There are several advantages of this surgical procedure. First, the operation involved less surgical trauma, shorter surgery time and hospital stay, and less risk of perioperative death. Second, there was no pancreatic leakage, biliary stricture, or refluxing cholangitis when the bile-pancreas duct was anastomosed with the posterior wall of the duodenum and a support tube was placed in the pancreatic duct; thus, the patients had high quality of life after surgery. Finally, there was no duodenal leakage, duodenal obstruction, or delayed stomach emptying after the longitudinal incision and suturing of the duodenal wall. The disadvantages of this method are: (1) the surgery did not include lymph node dissection for malignant tumors; and (2) the intraoperative frozen-section pathology had a certain false-negative rate and therefore did not ensure that a complete R0 tumor resection margin was achieved.

A high recurrence rate was not observed because most patients who received TDA suffered benign tumors and low-grade malignant tumors. Due to the lack of observation of a large number of cases, no comparison with survival rate or survival time after PD was made. For cases involving malignant tumors, there is a possibility of a high recurrence rate and low survival rate compared to PD.

EUS and endoscopic biopsy are necessary for ampullary tumors and can determine whether TDA should be selected. Considering the limitations of endoscopic biopsy, intraoperative frozen-section pathology is required to further clarify the pathological characteristics of the lesion and the state of the tumor resection margin. This method is suitable for patients with benign tumors, local or low-grade malignancies, R0 tumor resection margins and without lymphatic metastasis or other visceral metastatic lesions. The surgeon should make a surgical plan after carefully studying all of the patient’s examination results. This operation requires surgeons with particular surgical experience and operative skills. The surgeon should determine to choose TDA or classical PD according to the range of the lesion and the degree of infiltration by the tumor based on endoscopic and intraoperative observation combined with preoperative and intraoperative pathologic results. Regular postoperative endoscopic follow-up is required. Further research on survival rate and rate of recovery compared with radical PD surgery and based on more cases should be considered.

In conclusion, the coincidence rate of postoperative pathology results, intraoperative frozen-section pathology results, and endoscopic biopsy results is the restraining factor of TDA clinical application. Preoperative endoscopic biopsy pathology results and EUS provide an importance reference for surgical planning. Intraoperative frozen-section pathology results have a significant influence on the surgical procedure. Single-layer longitudinal slitting and suturing of the duodenal wall are safe.

ARTICLE HIGHLIGHTS
Research background

Transduodenal ampullectomy (TDA) is not in wide clinical use due to its low radical effect and a high recurrence rate of tumors. However, TDA is still an effective treatment method that has great clinical value in cases of duodenal benign tumors, precancerous lesions, and benign and malignant borderline tumors; it can avoid the risks associated with pancreaticoduodenectomy (PD) and offers a larger resection range and greater thoroughness than endoscopic papillectomy (EP).

Research motivation

The investigation of surgical method choice and the coincidence rate of pathological diagnoses in TDA can improve our understanding of TDA. TDA is still an effective treatment method and is of great clinical value in cases of duodenal benign tumors, precancerous lesions, and benign and malignant borderline tumors.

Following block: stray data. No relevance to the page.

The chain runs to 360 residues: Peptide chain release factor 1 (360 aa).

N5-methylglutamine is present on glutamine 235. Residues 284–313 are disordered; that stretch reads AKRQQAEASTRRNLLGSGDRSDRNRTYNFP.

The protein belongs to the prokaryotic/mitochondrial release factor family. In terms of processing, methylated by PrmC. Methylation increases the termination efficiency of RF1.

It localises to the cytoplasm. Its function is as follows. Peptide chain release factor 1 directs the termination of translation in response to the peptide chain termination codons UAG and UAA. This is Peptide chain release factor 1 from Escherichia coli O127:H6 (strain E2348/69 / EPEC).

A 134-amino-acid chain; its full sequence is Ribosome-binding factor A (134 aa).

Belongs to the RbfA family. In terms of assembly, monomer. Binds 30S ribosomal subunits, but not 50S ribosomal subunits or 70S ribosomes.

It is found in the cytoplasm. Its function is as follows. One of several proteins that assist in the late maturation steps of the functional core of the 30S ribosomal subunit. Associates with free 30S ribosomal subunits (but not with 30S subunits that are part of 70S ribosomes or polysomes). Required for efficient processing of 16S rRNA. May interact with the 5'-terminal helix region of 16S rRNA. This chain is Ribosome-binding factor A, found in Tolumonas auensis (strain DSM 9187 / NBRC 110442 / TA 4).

Research objectives

The main objective of this study was to investigate surgical method choice and the coincidence rate of pathological diagnoses in TDA.

Research methods

Ten patients with ampullary neoplasm underwent TDA based on the fact that the endoscopic biopsy results suggested benign lesions and the endoscopic ultrasound (EUS)-assessed tumors were resectable. All cases underwent duodenal ampullary lesion endoscopic biopsy, intraoperative frozen-section pathology, and postoperative pathological examination.

Research results

There were seven patients with benign tumors and three with malignant tumors (1 pTis, 2 pT1) according to the postoperative pathology results. The coincidence rate of the postoperative pathology results with the intraoperative frozen-section biopsy results was 100% (10/10), and the coincidence rate with the endoscopic biopsy results based on pathological characteristics was 70% (7/10). The false-negative rate of endoscopic biopsy results was 30% (3/10). All patients were followed for 6 to 70 months without tumor recurrence or metastasis.

Research conclusions

The coincidence rate of postoperative pathology results, intraoperative frozen-section pathology results, and endoscopic biopsy results is the restraining factor of TDA clinical application. Endoscopic biopsy results and EUS are an importance reference for surgical planning. Intraoperative frozen-section pathology results have a significant influence on the surgical procedure.

Research perspectives

Due to the small sample size and the retrospective nature of the study, it is difficult to draw reliable conclusions. However, TDA is still an effective treatment method that has great clinical value in cases involving duodenal benign tumors, precancerous lesions, and benign and malignant borderline tumors. Based on the coincidence rate of postoperative pathology results, intraoperative frozen-section pathology results, and endoscopic biopsy results, TDA can be considered as a treatment choice between EP and radical PD.

Footnotes

STROBE Statement: This report is presented as suggested by the STROBE statement, i.e., according to the guidelines for reporting observational studies.

Manuscript source: Unsolicited manuscript

Specialty type: Medicine, Research and Experimental

Country of origin: China

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P-Reviewer: Fujino Y, Vaudo G S-Editor: Dou Y L-Editor: Wang TQ E-Editor: Wu YXJ